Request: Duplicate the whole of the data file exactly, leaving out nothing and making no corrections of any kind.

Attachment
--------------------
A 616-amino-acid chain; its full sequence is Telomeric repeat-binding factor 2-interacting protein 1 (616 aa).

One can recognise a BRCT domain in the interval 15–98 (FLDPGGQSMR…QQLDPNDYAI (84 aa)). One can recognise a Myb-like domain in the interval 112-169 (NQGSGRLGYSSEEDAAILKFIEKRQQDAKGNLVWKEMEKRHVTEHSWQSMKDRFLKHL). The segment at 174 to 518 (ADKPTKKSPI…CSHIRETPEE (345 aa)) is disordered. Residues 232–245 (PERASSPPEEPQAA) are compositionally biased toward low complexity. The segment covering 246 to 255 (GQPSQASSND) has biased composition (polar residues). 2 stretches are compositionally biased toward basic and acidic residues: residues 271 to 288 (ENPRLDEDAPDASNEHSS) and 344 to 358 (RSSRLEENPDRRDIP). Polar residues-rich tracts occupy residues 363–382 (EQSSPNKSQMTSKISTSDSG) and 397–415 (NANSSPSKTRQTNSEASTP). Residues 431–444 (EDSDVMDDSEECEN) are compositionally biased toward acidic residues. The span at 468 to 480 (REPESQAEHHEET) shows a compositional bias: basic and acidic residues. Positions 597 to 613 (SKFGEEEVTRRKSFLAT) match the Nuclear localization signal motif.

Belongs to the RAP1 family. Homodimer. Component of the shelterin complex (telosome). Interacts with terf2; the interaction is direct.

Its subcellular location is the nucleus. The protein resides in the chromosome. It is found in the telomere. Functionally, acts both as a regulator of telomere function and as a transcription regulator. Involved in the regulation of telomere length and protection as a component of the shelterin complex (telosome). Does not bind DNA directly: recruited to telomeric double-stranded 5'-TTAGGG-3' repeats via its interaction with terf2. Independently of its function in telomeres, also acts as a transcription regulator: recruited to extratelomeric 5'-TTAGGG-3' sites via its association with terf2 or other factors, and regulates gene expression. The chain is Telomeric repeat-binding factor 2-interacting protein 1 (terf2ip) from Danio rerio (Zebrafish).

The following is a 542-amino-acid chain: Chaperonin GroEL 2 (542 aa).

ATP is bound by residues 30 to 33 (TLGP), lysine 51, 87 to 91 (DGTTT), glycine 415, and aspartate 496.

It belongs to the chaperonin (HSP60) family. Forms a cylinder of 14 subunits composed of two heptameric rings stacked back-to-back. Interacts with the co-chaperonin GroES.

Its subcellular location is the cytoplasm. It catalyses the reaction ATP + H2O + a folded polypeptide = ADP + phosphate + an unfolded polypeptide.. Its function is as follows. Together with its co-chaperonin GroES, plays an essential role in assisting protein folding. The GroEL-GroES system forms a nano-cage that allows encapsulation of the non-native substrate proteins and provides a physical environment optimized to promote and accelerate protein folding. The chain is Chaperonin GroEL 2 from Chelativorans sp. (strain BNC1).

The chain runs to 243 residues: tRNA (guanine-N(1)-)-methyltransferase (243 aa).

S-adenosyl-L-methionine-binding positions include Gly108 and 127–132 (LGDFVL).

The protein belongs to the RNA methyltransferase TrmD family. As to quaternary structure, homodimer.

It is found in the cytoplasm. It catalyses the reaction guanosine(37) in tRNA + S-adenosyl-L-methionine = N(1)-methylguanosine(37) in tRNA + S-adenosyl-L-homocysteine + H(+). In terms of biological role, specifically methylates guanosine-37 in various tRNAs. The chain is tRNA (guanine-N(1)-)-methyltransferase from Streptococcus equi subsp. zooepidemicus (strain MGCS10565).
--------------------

A 616-amino-acid chain; its full sequence is Telomeric repeat-binding factor 2-interacting protein 1 (616 aa).

One can recognise a BRCT domain in the interval 15–98 (FLDPGGQSMR…QQLDPNDYAI (84 aa)). One can recognise a Myb-like domain in the interval 112-169 (NQGSGRLGYSSEEDAAILKFIEKRQQDAKGNLVWKEMEKRHVTEHSWQSMKDRFLKHL). The segment at 174 to 518 (ADKPTKKSPI…CSHIRETPEE (345 aa)) is disordered. Residues 232–245 (PERASSPPEEPQAA) are compositionally biased toward low complexity. The segment covering 246 to 255 (GQPSQASSND) has biased composition (polar residues). 2 stretches are compositionally biased toward basic and acidic residues: residues 271 to 288 (ENPRLDEDAPDASNEHSS) and 344 to 358 (RSSRLEENPDRRDIP). Polar residues-rich tracts occupy residues 363–382 (EQSSPNKSQMTSKISTSDSG) and 397–415 (NANSSPSKTRQTNSEASTP). Residues 431–444 (EDSDVMDDSEECEN) are compositionally biased toward acidic residues. The span at 468 to 480 (REPESQAEHHEET) shows a compositional bias: basic and acidic residues. Positions 597 to 613 (SKFGEEEVTRRKSFLAT) match the Nuclear localization signal motif.

Belongs to the RAP1 family. Homodimer. Component of the shelterin complex (telosome). Interacts with terf2; the interaction is direct.

Its subcellular location is the nucleus. The protein resides in the chromosome. It is found in the telomere. Functionally, acts both as a regulator of telomere function and as a transcription regulator. Involved in the regulation of telomere length and protection as a component of the shelterin complex (telosome). Does not bind DNA directly: recruited to telomeric double-stranded 5'-TTAGGG-3' repeats via its interaction with terf2. Independently of its function in telomeres, also acts as a transcription regulator: recruited to extratelomeric 5'-TTAGGG-3' sites via its association with terf2 or other factors, and regulates gene expression. The chain is Telomeric repeat-binding factor 2-interacting protein 1 (terf2ip) from Danio rerio (Zebrafish).

The following is a 542-amino-acid chain: Chaperonin GroEL 2 (542 aa).

ATP is bound by residues 30 to 33 (TLGP), lysine 51, 87 to 91 (DGTTT), glycine 415, and aspartate 496.

It belongs to the chaperonin (HSP60) family. Forms a cylinder of 14 subunits composed of two heptameric rings stacked back-to-back. Interacts with the co-chaperonin GroES.

Its subcellular location is the cytoplasm. It catalyses the reaction ATP + H2O + a folded polypeptide = ADP + phosphate + an unfolded polypeptide.. Its function is as follows. Together with its co-chaperonin GroES, plays an essential role in assisting protein folding. The GroEL-GroES system forms a nano-cage that allows encapsulation of the non-native substrate proteins and provides a physical environment optimized to promote and accelerate protein folding. The chain is Chaperonin GroEL 2 from Chelativorans sp. (strain BNC1).

The chain runs to 243 residues: tRNA (guanine-N(1)-)-methyltransferase (243 aa).

S-adenosyl-L-methionine-binding positions include Gly108 and 127–132 (LGDFVL).

The protein belongs to the RNA methyltransferase TrmD family. As to quaternary structure, homodimer.

It is found in the cytoplasm. It catalyses the reaction guanosine(37) in tRNA + S-adenosyl-L-methionine = N(1)-methylguanosine(37) in tRNA + S-adenosyl-L-homocysteine + H(+). In terms of biological role, specifically methylates guanosine-37 in various tRNAs. The chain is tRNA (guanine-N(1)-)-methyltransferase from Streptococcus equi subsp. zooepidemicus (strain MGCS10565).